We have become what I call “online society dependant narcissists”. We think we are the world’s greatest and we just have to share it with everyone for it is only their feedback that will confirm our Status Quo. If all those people like us – what we post, our pictures, our online life diary – then thats enough for us to like ourselves, too. We don’t actually have to be great. We just have to make enough people believe that we are. Sad really, isn’t it???Social media concept

LOG OFF

I am not kidding. Take an hour a day to log off. An hour a day that you usually would have spent on the internet – now spend it with just yourself. What will you accomplish when you follow that admittedly scary and controversial advice?  Let’s see:

  • if our focus is on external stimulation only we miss opportunities for inner growth and renewal. We don’t think about our mistakes and accomplishments, we don’t learn from them. Focus on yourself and be amazed at how much you begin to understand or see differently
  • we are scientifically proven more creative alone. Write, paint, sing, dance, create a flower bed in your yard … whatever comes naturally to you!
  • solitude can cure. If you develop symptoms that your doctor tells you are not related to a grave physical illness and can’t really be explained, look for solitude. Meditate, reflect on your life. Listen to your body, attune yourself to your core, to your inner wisdom. What scares you? Moves you? What is on your mind when you are too scared to look? It wouldn’t surprise me if your symptoms miraculously vanish
  • in solitude, we see more clearly. We are constantly pulled outside ourselves—by other people, by the media, by the demands of daily life. Nothing in our culture or in our education teaches us how to go inward, how to steady the mind and calm our attention. As a consequence, we tend to devote very little time to the life of the soul, the life of the spirit. Alone—in moments of prayer or meditation, or simply in stillness—we breathe more deeply, see more fully, hear more keenly. We notice more, and in the process, we return to ourselves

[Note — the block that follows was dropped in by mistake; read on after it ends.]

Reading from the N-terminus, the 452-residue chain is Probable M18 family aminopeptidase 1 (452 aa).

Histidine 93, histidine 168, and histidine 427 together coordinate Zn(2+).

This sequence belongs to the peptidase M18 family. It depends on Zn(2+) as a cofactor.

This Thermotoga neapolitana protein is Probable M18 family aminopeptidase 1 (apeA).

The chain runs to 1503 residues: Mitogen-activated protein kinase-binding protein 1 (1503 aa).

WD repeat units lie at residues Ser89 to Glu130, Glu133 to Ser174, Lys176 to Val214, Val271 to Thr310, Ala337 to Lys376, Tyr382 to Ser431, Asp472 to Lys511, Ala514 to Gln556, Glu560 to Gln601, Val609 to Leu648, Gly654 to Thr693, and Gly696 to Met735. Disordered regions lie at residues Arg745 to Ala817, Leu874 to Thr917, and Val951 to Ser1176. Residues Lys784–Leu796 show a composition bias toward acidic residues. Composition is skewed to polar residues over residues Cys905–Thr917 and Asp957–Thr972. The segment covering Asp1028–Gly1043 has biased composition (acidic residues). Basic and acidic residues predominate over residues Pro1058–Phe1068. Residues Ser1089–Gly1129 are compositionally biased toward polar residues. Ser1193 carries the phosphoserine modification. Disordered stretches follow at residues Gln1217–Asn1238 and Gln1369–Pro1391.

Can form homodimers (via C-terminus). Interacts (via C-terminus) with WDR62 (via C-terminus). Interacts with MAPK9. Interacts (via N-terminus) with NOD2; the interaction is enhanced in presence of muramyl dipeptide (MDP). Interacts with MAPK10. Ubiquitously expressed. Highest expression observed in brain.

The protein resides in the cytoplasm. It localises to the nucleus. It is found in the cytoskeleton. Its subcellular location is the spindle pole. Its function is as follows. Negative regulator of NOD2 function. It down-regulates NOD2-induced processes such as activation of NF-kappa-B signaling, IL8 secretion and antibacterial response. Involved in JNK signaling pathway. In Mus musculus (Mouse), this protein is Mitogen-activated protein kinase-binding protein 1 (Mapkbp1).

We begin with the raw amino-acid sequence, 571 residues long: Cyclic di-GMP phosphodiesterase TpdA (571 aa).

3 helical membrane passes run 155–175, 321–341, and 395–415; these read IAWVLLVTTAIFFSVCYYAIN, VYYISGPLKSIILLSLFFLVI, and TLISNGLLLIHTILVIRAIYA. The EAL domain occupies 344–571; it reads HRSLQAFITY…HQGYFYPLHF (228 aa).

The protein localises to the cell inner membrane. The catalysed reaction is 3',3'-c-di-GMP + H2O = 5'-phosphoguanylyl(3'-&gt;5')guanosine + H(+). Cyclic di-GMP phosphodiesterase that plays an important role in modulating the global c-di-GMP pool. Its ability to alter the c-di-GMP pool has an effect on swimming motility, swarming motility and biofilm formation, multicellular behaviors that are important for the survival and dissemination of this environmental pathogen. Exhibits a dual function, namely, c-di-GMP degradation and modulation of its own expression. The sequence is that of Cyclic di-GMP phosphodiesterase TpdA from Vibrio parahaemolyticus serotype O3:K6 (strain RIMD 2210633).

How To Actually Make More Time For Yourself

  1. Make time: sounds stupid, but can be done. Delegate, recruit your kids and spouse, re-evaluate how important stuff is.
  2. Some Things you do won’t be perfect. Learn to live with that!  Accept that you can’t get everything done. At a certain point every night, put everything down and focus on doing something you want
  3. Schedule in your free time. Hey, you make everyone else’s schedule – why not your own?? Put in a slot each day, or at least a few times a week, that are as solid as a work or family commitment. Block off an hour in the evening that you can’t break unless its an emergency